Third, Jefferson Transit argued that Gilmore intentionally inflamed the jury by improperly seeking punitive damages to "fight the government," a strategy that caused the jury to reach an excessive verdict. CP at 423.
The trial court denied Jefferson Transit's motion. It acknowledged that while the case was "hard-fought" and "characterized by aggressive advocacy," it could not find party misconduct or violations sufficient to justify a new trial, nor could it find a basis to overturn the verdict. CP at 724.
Jefferson Transit appeals.
I. EVIDENTIARY ERRORS
A. Standard of Review
We review a trial court's evidentiary rulings for an abuse of discretion. City of Spokane v. Neff, 152 Wn.2d 85, 91, 93 P.3d 158 (2004). A trial court abuses its discretion when its decision is manifestly unreasonable or exercised on untenable grounds or for untenable reasons. Mayer v. Sto Indus., Inc., 156 Wn.2d 677, 684, 132 P.3d 115 (2006). The same standard applies when we review the admissibility of expert evidence. Johnston-Forbes v. Matsunaga, 181 Wn.2d 346, 352, 333 P.3d 388 (2014).
When a trial court relies on unsupported facts or applies the wrong legal standard, its decision is exercised on untenable grounds. Mayer, 156 Wn.2d at 684. If the trial court applies the correct legal standard to the supported facts, but adopts a view no reasonable person would take, its decision is manifestly unreasonable. Mayer, 156 Wn.2d at 684.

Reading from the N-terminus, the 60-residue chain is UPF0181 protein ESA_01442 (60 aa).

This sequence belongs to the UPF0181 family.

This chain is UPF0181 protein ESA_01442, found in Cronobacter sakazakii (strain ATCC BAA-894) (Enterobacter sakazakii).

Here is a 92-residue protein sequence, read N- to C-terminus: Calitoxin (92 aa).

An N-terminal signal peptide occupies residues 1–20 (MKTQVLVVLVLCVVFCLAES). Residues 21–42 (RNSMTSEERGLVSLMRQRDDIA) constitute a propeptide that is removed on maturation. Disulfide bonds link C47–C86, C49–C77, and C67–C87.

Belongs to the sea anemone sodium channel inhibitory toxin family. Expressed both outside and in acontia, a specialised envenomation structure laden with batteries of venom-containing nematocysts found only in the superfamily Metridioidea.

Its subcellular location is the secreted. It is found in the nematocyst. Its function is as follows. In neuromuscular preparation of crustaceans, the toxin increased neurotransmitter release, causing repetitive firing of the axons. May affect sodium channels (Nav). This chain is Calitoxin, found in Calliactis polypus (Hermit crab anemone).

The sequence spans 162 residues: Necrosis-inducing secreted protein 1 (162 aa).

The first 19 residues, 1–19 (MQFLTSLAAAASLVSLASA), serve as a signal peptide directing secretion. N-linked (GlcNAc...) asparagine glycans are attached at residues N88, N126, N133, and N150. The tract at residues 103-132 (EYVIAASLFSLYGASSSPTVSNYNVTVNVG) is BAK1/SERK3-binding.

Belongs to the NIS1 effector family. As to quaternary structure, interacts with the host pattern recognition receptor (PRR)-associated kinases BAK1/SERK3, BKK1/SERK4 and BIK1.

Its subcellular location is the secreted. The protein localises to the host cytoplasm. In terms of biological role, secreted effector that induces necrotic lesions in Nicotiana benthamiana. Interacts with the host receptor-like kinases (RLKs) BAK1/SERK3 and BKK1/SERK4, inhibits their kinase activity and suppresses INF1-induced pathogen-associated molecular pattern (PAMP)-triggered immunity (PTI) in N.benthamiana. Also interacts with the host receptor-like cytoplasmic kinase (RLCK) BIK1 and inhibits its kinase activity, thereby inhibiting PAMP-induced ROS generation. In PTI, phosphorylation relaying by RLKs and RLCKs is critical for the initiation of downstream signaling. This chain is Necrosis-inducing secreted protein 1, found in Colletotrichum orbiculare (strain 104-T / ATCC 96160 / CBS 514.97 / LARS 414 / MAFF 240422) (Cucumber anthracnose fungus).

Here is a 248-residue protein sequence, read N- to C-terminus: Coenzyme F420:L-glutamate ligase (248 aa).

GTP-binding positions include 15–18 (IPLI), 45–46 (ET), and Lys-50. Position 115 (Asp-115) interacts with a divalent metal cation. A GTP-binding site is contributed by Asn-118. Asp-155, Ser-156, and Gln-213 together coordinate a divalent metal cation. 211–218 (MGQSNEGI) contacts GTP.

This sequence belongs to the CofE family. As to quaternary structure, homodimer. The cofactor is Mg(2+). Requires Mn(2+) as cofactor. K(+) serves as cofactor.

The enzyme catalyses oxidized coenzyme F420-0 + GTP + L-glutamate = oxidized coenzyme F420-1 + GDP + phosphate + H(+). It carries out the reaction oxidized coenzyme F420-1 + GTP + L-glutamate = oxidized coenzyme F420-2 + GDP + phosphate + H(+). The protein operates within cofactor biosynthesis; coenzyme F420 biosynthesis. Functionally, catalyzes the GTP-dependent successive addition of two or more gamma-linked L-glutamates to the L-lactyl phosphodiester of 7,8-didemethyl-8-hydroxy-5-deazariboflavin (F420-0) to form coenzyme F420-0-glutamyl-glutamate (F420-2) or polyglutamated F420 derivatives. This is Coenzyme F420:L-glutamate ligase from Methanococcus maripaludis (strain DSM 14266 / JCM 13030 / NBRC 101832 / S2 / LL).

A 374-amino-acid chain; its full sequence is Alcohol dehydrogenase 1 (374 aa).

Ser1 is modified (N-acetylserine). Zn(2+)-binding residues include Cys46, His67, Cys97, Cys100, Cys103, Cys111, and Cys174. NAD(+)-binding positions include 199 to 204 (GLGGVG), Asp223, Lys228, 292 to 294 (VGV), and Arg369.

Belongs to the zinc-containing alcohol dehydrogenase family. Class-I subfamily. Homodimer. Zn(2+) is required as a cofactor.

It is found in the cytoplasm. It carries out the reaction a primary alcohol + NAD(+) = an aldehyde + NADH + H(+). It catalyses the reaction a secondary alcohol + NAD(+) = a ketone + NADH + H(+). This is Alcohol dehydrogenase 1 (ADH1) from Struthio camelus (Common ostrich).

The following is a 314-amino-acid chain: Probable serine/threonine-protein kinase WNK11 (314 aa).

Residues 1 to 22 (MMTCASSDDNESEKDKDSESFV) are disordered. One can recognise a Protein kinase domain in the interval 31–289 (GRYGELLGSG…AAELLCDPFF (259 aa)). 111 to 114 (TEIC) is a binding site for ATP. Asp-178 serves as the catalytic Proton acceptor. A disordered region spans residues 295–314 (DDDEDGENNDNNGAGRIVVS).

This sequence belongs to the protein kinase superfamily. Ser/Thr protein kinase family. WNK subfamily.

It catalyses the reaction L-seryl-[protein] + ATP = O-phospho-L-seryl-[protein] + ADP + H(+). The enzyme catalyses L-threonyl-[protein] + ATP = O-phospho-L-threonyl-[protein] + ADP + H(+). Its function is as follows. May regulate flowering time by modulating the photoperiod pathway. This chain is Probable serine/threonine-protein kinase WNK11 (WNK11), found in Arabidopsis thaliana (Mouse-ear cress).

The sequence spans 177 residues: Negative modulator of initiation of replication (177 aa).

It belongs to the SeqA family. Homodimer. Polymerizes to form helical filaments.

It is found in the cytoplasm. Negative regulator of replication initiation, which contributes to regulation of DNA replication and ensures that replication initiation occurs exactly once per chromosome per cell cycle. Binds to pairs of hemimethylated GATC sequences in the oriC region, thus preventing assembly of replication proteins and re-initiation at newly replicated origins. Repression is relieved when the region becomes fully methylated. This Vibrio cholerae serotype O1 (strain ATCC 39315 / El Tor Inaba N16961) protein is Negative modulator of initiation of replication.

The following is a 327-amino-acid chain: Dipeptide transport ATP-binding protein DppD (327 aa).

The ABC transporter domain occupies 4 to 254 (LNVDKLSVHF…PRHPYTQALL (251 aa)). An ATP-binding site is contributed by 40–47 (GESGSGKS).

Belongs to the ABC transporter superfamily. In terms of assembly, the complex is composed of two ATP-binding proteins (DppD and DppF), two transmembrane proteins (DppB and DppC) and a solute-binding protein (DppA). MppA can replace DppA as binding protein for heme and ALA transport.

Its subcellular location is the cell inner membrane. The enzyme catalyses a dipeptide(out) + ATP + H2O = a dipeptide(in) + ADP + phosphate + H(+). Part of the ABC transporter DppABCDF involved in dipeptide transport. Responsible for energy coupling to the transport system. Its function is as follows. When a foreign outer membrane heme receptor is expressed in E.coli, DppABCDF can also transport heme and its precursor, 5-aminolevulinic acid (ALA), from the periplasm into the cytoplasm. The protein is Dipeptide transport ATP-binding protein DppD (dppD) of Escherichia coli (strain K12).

B. Excluding Tencer's Testimony
Jefferson Transit argues that the trial court improperly excluded Dr. Tencer's testimony because it relied on the wrong legal standard. It argues that Tencer was allowed to rely on facts not in evidence and that he met the legal criteria for admission of his testimony. We conclude that the trial court's exclusion of Tencer's testimony constitutes reversible error.
"[E]xpert testimony is admissible if (1) the expert is qualified, (2) the expert relies on generally accepted theories in the scientific community, and (3) the testimony would be helpful to the trier of fact." Johnston-Forbes, 181 Wn.2d at 352. In applying this test, trial courts are afforded wide discretion. Johnston-Forbes, 181 Wn.2d at 352. The court's rulings on expert opinions will not be disturbed absent abuse of discretion. Johnston-Forbes, 181 Wn.2d at 352. If the basis for admission of evidence is "'fairly debatable,'" we do not disturb the trial court's ruling. Johnston-Forbes, 181 Wn.2d at 352 (quoting Grp. Health Coop. of Puget Sound, Inc., v. Dep't of Revenue, 106 Wn.2d 391, 398, 722 P.2d 787 (1986)) (internal quotation marks omitted). Exclusion of evidence which is cumulative or has speculative probative value is not reversible error. Havens v. C & D Plastics, Inc., 124 Wn.2d 158, 169-70, 876 P.2d 435 (1994).
Both parties cite to Johnston-Forbes, a case where admitting Tencer's biomechanical engineering testimony was at issue. In that case, our Supreme Court acknowledged that some courts allowed Tencer's testimony and some excluded it. Johnston-Forbes, 181 Wn.2d at 353 (citing to Ma'ele v. Arrington, 111 Wn. App. 557, 560, 45 P.3d 557 (2002), and Stedman v. Cooper, 172 Wn. App. 9, 292 P.3d 764 (2012)).